In his response to the government’s Sustainable Framework for UK Aviation scoping document, published in March, Johnson said the UK would lose business in crucial new markets, as well as export carbon emissions overseas, if the region’s aviation capacity is not increased.
Heathrow only offers 9,000 seats a week to mainland Chinese airports, while Frankfurt, Paris Charles de Gaulle and Amsterdam Schiphol have around 17,500, 15,000 and 11,000 respectively, his submission declares. Moreover, it does not have the potential to expand this figure, as it is already handling 66 million passengers a year and running at 99 per cent capacity.
Johnson, who opposed the previous Labour government’s plans to add a third runway at Heathrow, a proposal which has now been shelved, again backed a new four-runway airport in the Thames estuary with high-speed rail connections to London, dubbed ‘Boris Island‘.
"A Thames Estuary airport would be a long-term, high-volume, high-capacity hub for the UK," the response, published at the weekend, reads. "It would resolve the South-East capacity issues that will clearly inhibit the UK’s competitiveness if it is not provided and provide enormous economic benefits."
Current government policy opposes expansion of Heathrow, Gatwick and Stansted, and aims to maximise the use of the UK’s existing airport infrastructure, but Johnson warned the UK risked becoming an "aviation backwater" if it failed to add new runways in the South-East.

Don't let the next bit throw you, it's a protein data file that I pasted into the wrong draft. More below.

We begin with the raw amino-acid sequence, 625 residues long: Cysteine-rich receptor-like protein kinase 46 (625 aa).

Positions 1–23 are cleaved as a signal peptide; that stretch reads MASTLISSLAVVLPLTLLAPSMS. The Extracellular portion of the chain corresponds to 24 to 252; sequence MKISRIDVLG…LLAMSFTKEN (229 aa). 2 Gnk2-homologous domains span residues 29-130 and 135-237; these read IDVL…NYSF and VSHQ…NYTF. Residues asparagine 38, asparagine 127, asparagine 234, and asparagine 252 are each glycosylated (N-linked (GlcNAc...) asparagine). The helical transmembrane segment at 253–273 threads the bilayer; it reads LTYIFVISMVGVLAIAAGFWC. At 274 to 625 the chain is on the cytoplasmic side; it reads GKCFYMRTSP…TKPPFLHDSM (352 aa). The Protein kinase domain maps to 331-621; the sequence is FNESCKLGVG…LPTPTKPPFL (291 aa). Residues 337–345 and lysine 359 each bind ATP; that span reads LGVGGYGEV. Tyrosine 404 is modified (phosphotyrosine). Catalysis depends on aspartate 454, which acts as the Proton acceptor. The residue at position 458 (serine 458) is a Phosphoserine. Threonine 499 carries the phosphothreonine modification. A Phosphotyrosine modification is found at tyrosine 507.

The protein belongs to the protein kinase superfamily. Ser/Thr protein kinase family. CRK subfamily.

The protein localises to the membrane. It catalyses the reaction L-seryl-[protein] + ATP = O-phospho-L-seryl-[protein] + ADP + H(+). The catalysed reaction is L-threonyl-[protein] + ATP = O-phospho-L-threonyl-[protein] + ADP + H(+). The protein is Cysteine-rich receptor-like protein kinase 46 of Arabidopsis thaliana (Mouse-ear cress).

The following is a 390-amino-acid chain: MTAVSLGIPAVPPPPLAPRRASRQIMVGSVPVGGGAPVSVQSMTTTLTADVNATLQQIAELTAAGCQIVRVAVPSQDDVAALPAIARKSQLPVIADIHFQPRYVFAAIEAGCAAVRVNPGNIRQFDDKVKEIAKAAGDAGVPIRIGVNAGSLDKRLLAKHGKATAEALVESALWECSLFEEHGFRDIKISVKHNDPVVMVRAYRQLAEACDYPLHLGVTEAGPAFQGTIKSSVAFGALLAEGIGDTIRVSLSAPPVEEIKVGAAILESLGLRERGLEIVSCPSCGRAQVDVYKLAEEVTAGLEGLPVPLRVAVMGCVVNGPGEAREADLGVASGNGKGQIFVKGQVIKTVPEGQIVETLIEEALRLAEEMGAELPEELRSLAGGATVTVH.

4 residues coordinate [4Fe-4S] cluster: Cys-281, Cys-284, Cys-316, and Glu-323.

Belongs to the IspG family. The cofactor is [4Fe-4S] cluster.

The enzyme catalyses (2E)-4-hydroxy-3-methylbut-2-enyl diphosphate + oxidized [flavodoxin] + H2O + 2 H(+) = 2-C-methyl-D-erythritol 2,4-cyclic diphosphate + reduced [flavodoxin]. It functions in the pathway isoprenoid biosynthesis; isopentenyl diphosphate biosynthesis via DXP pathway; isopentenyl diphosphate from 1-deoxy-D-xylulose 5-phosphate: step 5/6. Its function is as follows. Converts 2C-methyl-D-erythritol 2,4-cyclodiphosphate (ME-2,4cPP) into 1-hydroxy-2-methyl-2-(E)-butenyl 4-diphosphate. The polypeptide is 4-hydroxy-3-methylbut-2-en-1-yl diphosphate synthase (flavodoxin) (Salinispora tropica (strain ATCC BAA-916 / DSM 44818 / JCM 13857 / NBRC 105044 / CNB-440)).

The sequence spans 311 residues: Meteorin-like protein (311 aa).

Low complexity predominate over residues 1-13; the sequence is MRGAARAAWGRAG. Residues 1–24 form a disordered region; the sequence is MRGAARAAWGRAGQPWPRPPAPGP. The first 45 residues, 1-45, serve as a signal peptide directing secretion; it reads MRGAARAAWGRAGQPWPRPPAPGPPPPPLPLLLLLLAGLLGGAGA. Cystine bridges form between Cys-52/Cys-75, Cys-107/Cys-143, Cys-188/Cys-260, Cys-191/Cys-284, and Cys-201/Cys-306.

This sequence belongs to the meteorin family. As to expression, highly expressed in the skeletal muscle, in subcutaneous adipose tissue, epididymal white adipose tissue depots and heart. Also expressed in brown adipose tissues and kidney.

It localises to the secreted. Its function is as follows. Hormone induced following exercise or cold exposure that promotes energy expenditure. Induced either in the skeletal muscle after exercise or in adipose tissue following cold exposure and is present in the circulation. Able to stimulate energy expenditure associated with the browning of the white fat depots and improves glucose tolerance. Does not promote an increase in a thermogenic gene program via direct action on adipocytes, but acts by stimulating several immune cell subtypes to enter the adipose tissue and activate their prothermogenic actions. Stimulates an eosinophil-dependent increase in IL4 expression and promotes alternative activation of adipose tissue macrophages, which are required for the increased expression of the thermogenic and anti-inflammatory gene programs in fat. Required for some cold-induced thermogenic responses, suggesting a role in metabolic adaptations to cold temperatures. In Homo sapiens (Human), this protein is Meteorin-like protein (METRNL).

High-speed rail can complement air travel, he added, but does not offer an alternative, leaving the Thames Esturary airports as the "obvious solution", as concentrating growth at a hub airport would reduce carbon through more efficient activity.
"We cannot go on as we are and I respectfully urge the government to make it a priority to consider plans to build a full-service, round-the-clock, multiple runway hub airport of the type that so many of our neighbours already boast," Johnson said in a statement.
However, Jean Leston, senior transport policy advisor at WWF-UK, argued extra capacity was unnecessary, given planes are now able to carry more passengers – BAA expects 198 passengers per plane by 2050 compared to 143 in 2009 – and almost half of businesses have cut down on travel in favour of video-conferencing.
"If you want to keep within climate limits, you can’t increase aviation," she told BusinessGreen. "There’s an assumption businesses need Heathrow to grow – our research shows the UK’s largest companies are completely rethinking the way they travel.
"If businesses fly less, planes are larger and you replace domestic and short-haul flights with train journeys, that will free up capacity," she added. "But if you keep building more tarmac you’re going to be left with stranded assets."
Leston also dismissed Johnson’s claims that Boris Island would limit the number of people affected by the noise and air quality impacts of aviation.
The potential effect on air quality is also a major worry, given the capital’s woeful record, which has drawn repeated EU criticism and forced Johnson to revisit London’s Air Quality Strategy.
The London Assembly Environment Committee will meet on Thursday to discuss whether measures included in the mayor’s plan are sufficient to control air and noise pollution around Heathrow.
"We’re keen to show that the air pollution issue is not just a central London issue, but is a major issue around airports," committee chair Murad Qureshi told BusinessGreen at an event in London last week.
"It’s not just the planes, but all the surface transport and its something that, even with Crossrail coming in, we’re only going to have a one per cent shift away from cars. So something even further has to be done and it would be useful to have some focus on that front."
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